• Make sure the dealer is licensed, obtain its local address and phone number, and ask for a price list.

• Make sure the meat's label contains information on where it was inspected. If there is a USDA grade — a voluntary service paid for by the supplier — it also will be listed on the label. The cut, such as tenderloin or shoulder roast, should also be listed.

• You should receive a receipt or contract and two copies of a cancellation form. Under federal law, you have three days to cancel the sale.

Source: Door-to-Door Meat Sales, U.S. Department of Agriculture

Direct USA sues ex-supplier over bad meat 04/16/08 [Last modified: Monday, November 7, 2011 3:38pm]
Photo reprints | Article reprints

© 2017 Tampa Bay Times

    

Join the discussion: Click to view comments, add yours

Loading...
  1. Last steel beam marks construction milestone for Tom and Mary James' museum

    Growth

    ST. PETERSBURG — Tom and Mary James on Wednesday signed their names to the last steel beam framing the 105-ton stone mesa that will be built at the entrance of the museum that bears their name: the James Museum of Western and Wildlife Art.

    The topping-out ceremony of the James Museum of Western & Wildlife Art was held Wednesday morning in downtown St. Petersburg. Mary James (from left), husband Tom and Mayor Rick Kriseman signed the final beam before it was put into place. When finished, the $55 million museum at 100 Central Ave. will hold up to 500 pieces of the couple's 3,000-piece art collection. [Courtesy of James Museum of Western & Wildlife Art]
  2. Heights Public Market to host two Tampa Bay food trucks

    Business

    TAMPA — The Heights Public Market announced the first two food trucks for its "rotating stall," which will feature new restaurants every four months. Surf and Turf and Empamamas will be rolled out first.

    Heights Public Market is opening this summer inside the Tampa Armature Works building.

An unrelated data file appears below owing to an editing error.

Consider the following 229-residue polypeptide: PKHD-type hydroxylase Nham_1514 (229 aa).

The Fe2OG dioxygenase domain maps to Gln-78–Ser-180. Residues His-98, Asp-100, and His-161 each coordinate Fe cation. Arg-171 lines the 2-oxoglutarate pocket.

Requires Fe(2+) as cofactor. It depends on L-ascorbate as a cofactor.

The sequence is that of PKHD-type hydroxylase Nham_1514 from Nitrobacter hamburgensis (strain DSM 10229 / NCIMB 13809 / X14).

[SKIP O'ROURKE   |   Times file photo]

  3. Author Randy Wayne White could open St. Pete's biggest restaurant on the pier

    Food & Dining

    ST. PETERSBURG — The story begins with Yucatan shrimp.

    St. Petersburg Deputy Mayor Kanika Tomalin, pilot Mark Futch, Boca Grande, St. Petersburg Mayor Rick Kriseman, and author and businessman Randy Wayne White,  Sanibel, exit a Maule Super Rocket seaplane after taking a fight around Tampa Bay off the St. Petersburg waterfront, 6/28/17.  White and his business partners are in negotiations with the City of St. Petersburg to build a fourth Doc Ford's Rum Bar & Grille on the approach to the St. Petersburg Pier with a second event space on the pier according to White. The group met near Spa Beach after a ground breaking ceremony for the new pier. "We want to have our business open by the time the pier opens," said White. Other Dr. Ford restaurants are located on Sanibel, Captiva and Ft. Myers Beach. SCOTT KEELER   |   Times
  4. Guilty plea for WellCare Health Plans former counsel Thaddeus Bereday

    Business

    Former WellCare Health Plans general counsel Thaddeus M.S. Bereday pleaded guilty to one count of making a false statement to the Florida Medicaid program, and faces a maximum penalty of five years in federal prison. A sentencing date has not yet been set, acting U.S. Attorney W. Stephen Muldrow of the Middle District …

    WellCare Health Plans former general counsel Thaddeus M.S. Bereday, pleaded guilty to one count of making a false statement to the Florida Medicaid program, and faces a maximum penalty of five years in federal prison. A sentencing date has not yet been set, acting U.S. Attorney W. Stephen Muldrow of the Middle District of Florida stated Wednesday. [LinkedIn handout]
  5. DOT shows alternatives to former Tampa Bay Express toll lanes

    Transportation

    TAMPA — State transportation officials are evaluating at least a half-dozen alternatives to the controversial Tampa Bay interstate plan that they will workshop with the community over the next 18 months.

    Florida Department of Transportation consultant Brad Flom explains potential alternatives to adding toll lanes to Interstate 275 during a meeting Wednesday at the DOT’s Tampa office. Flom presented seven diagrams, all of which swapped toll lanes for transit, such as light rail or express bus, in the I-275 corridor from downtown Tampa to Bearss Avenue.